You know, perhaps the most important lesson that me my dad taught me occurred when I was about 13 or 14.  Like most, if not all, of our heart to heart, father son chats this one happened in the car.   I remember that I was not happy about something and dad was pissed off at me again.  Then after a few minutes of my silent pouting my dad turned to me and said, “You know it isn't my job to be your friend.  It is my job to mold you into a decent person, and I would like nothing more than for you to become a better man than me.”  Now, I am not sure if I am using the exact wording, but I am fairly certain that it is close.  

Regardless of the accuracy of the wording, ever since that day I have tried to become what my dad wished of me.  I say that I am still trying because I don’t want to fail, but I am not sure that I can succeed either.  It wasn’t until recently that I realized that I was thinking about it all wrong too.  

You see, I thought of it as some kind of goal that I had to reach or achieve, but it never was.  Well, at least it isn't a goal that I think anyone could reach anyway.  I mean how odd would it be to all of a sudden become a decent person?  What do you do then?  How would you know when it happened, and even if you did know the hard part would be to maintain being that way.  It isn’t exactly something you can stop because then you wouldn't be a good person any more.  For some reason, this is extremely confusing to me.  Thanks for screwing with my mind dad I really appreciate it you crotchety old man!  

Anyway, I have determined that being a decent member of society requires maintenance.  So, no, it wasn’t ever meant to be a goal.  I believe my dad meant for that chat to spur me into making a life choice that I might not have made without it.  I chose to act on what I believed was right and to hell with what other people believed of me.  I chose to help out when and where I could when it was needed.  Most of all, I chose to try to be everything that I thought a good person should be.  So, far I haven't made the cut, but I am not going to stop trying.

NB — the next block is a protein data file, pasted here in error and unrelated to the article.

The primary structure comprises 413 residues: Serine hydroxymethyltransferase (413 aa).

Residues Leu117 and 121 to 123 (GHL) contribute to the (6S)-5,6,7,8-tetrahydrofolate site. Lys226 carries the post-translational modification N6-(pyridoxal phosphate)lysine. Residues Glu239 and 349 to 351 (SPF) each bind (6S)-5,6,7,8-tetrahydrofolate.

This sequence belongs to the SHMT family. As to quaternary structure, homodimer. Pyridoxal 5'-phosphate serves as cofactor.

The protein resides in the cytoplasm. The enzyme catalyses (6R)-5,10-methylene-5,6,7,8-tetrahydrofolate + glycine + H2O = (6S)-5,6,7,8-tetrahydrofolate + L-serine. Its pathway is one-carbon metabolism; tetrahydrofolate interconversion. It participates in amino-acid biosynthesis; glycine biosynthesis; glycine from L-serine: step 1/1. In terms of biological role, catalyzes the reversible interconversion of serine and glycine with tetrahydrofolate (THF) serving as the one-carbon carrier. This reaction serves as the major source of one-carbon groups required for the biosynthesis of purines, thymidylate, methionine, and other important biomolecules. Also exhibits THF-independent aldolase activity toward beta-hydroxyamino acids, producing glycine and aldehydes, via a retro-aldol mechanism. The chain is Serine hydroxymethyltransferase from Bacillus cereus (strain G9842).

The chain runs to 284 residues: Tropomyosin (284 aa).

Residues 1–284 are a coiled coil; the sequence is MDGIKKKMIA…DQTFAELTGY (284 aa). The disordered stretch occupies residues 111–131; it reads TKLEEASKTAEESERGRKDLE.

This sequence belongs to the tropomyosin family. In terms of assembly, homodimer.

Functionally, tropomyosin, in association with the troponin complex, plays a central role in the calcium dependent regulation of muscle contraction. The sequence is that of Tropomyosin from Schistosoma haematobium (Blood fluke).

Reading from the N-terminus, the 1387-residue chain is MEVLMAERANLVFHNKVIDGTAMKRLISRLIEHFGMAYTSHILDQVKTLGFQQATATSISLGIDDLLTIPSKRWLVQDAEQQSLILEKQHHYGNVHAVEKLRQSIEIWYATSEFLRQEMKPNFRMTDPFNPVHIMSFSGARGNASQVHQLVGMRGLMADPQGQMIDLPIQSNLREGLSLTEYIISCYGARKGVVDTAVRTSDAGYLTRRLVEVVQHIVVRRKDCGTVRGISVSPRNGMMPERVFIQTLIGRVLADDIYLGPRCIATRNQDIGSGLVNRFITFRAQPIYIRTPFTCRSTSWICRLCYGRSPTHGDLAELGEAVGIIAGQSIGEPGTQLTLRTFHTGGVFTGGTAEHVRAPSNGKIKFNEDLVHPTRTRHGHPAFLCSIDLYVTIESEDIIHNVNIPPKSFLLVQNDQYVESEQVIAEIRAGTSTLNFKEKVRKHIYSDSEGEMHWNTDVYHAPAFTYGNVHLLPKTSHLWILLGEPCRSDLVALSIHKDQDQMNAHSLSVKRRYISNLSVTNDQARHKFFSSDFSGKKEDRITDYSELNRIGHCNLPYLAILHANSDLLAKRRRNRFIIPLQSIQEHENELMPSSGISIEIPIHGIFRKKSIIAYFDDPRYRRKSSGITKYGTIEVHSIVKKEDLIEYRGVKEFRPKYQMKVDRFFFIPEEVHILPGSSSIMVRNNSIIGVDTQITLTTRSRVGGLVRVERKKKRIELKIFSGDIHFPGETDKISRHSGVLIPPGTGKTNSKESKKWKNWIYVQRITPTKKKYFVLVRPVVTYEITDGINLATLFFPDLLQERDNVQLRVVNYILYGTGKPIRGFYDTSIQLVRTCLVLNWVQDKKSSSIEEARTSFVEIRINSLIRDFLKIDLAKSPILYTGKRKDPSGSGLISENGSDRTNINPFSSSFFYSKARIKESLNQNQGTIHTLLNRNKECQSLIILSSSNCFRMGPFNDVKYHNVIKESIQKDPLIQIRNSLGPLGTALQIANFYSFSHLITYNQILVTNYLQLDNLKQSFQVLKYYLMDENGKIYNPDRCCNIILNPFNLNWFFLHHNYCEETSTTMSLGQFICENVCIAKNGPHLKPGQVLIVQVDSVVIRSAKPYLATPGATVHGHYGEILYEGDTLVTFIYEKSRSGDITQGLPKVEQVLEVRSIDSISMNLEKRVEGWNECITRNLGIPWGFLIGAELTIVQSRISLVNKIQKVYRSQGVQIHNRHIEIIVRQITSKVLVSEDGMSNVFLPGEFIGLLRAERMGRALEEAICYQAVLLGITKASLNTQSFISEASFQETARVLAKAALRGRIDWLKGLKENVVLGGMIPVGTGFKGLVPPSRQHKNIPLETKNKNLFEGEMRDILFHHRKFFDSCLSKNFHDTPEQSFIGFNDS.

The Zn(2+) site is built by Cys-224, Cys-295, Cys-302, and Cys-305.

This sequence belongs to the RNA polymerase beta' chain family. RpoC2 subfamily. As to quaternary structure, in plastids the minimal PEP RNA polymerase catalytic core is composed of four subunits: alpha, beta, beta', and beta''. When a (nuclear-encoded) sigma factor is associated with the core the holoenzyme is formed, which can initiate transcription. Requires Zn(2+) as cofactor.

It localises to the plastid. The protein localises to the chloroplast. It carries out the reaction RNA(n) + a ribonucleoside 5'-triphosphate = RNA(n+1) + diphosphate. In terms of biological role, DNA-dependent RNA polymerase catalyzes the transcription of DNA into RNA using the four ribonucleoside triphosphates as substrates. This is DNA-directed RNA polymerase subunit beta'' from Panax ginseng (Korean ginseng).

Yes, I missed the importance of that heart to heart with my dad 15-16 years ago, but the lesson itself was never lost.  I thought about it a lot since then, and lately I think about it even more so because, since I became a daddy, I think that I can now fully understand how my dad felt then.  

I understand that I can’t always be my son’s buddy because, sometimes, I am going to have to be the “bad” guy, the disciplinarian.  But, that doesn’t mean that I don’t want to be his buddy forever.  I just have to recognize that being his parent is more important than being his friend sometimes.  I also would like nothing more than to see my baby boy grow up to be a better person than me too, and to see that happen means that I have to prod him into the right direction sometimes and show him the way just like my dad did for me even though I didn't realize it.  

Just because I have to be his dad first and foremost doesn’t mean that I can’t be his friend too.  It’s not because I don’t love him.  It’s because I do love him that I have to occasionally forget about being his buddy and tell him when he does something wrong and praise him when he does it right.  It is up to my wife and I to show him that there are things out in the world that deserves his attention and respect.  It is our job to help him become a decent and successful person, and, no, success isn't necessarily measured by wealth.  It is so much more than that.

You know, if I am lucky, I will be able to pass all these little but important lessons on to my son.  I just need to figure out how to teach them all to him.     

Happy birthday dad!